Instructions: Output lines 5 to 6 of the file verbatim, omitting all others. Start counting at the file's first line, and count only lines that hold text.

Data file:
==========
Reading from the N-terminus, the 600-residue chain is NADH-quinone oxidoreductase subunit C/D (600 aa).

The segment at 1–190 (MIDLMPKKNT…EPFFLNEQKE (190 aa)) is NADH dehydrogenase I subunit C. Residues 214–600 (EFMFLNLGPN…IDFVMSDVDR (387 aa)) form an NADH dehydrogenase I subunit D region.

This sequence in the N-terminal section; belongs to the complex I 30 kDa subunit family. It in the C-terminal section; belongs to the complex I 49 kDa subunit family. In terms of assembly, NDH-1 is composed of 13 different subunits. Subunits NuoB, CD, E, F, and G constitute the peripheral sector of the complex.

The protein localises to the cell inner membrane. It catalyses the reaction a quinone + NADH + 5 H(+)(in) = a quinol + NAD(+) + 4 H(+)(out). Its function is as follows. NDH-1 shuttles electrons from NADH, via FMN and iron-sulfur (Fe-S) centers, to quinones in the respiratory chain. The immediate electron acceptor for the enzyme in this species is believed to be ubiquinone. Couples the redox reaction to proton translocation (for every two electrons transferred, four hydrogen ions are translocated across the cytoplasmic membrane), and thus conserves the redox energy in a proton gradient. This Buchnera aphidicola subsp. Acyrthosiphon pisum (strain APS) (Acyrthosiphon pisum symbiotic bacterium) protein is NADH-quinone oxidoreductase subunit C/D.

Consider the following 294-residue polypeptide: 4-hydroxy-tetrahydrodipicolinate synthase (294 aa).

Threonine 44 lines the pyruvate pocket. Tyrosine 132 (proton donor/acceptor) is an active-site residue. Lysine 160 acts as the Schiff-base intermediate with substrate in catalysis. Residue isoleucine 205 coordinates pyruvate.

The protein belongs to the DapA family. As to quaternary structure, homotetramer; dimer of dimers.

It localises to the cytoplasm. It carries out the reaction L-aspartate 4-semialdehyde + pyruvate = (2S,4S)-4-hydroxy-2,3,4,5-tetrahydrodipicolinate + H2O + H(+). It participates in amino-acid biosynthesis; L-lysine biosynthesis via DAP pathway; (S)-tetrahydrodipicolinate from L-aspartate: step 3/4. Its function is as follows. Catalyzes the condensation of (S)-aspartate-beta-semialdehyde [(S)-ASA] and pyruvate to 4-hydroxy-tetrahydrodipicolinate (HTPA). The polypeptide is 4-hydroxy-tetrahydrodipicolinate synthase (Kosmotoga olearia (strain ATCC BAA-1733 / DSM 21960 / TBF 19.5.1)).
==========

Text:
Consider the following 294-residue polypeptide: 4-hydroxy-tetrahydrodipicolinate synthase (294 aa).

Threonine 44 lines the pyruvate pocket. Tyrosine 132 (proton donor/acceptor) is an active-site residue. Lysine 160 acts as the Schiff-base intermediate with substrate in catalysis. Residue isoleucine 205 coordinates pyruvate.